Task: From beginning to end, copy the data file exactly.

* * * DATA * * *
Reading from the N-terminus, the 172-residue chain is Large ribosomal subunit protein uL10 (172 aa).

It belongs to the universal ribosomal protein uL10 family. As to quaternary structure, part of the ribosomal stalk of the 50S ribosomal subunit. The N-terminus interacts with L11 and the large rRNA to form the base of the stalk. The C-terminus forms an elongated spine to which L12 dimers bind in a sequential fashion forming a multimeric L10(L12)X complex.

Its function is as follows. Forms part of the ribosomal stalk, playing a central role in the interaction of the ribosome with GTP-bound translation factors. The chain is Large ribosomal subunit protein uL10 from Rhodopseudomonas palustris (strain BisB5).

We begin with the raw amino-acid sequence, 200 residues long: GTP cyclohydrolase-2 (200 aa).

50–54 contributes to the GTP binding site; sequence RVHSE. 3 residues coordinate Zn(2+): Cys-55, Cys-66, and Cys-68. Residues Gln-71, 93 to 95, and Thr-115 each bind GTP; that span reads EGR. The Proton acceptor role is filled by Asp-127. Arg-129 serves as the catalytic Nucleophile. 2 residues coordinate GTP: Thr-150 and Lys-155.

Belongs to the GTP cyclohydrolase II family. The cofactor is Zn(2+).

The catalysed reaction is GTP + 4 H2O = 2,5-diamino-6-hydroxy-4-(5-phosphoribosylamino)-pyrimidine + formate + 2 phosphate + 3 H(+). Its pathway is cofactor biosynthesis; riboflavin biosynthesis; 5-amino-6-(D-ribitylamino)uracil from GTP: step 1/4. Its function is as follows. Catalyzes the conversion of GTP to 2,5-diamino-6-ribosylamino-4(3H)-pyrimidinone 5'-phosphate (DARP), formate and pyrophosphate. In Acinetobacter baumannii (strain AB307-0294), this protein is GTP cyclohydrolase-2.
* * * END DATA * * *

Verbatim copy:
Reading from the N-terminus, the 172-residue chain is Large ribosomal subunit protein uL10 (172 aa).

It belongs to the universal ribosomal protein uL10 family. As to quaternary structure, part of the ribosomal stalk of the 50S ribosomal subunit. The N-terminus interacts with L11 and the large rRNA to form the base of the stalk. The C-terminus forms an elongated spine to which L12 dimers bind in a sequential fashion forming a multimeric L10(L12)X complex.

Its function is as follows. Forms part of the ribosomal stalk, playing a central role in the interaction of the ribosome with GTP-bound translation factors. The chain is Large ribosomal subunit protein uL10 from Rhodopseudomonas palustris (strain BisB5).

We begin with the raw amino-acid sequence, 200 residues long: GTP cyclohydrolase-2 (200 aa).

50–54 contributes to the GTP binding site; sequence RVHSE. 3 residues coordinate Zn(2+): Cys-55, Cys-66, and Cys-68. Residues Gln-71, 93 to 95, and Thr-115 each bind GTP; that span reads EGR. The Proton acceptor role is filled by Asp-127. Arg-129 serves as the catalytic Nucleophile. 2 residues coordinate GTP: Thr-150 and Lys-155.

Belongs to the GTP cyclohydrolase II family. The cofactor is Zn(2+).

The catalysed reaction is GTP + 4 H2O = 2,5-diamino-6-hydroxy-4-(5-phosphoribosylamino)-pyrimidine + formate + 2 phosphate + 3 H(+). Its pathway is cofactor biosynthesis; riboflavin biosynthesis; 5-amino-6-(D-ribitylamino)uracil from GTP: step 1/4. Its function is as follows. Catalyzes the conversion of GTP to 2,5-diamino-6-ribosylamino-4(3H)-pyrimidinone 5'-phosphate (DARP), formate and pyrophosphate. In Acinetobacter baumannii (strain AB307-0294), this protein is GTP cyclohydrolase-2.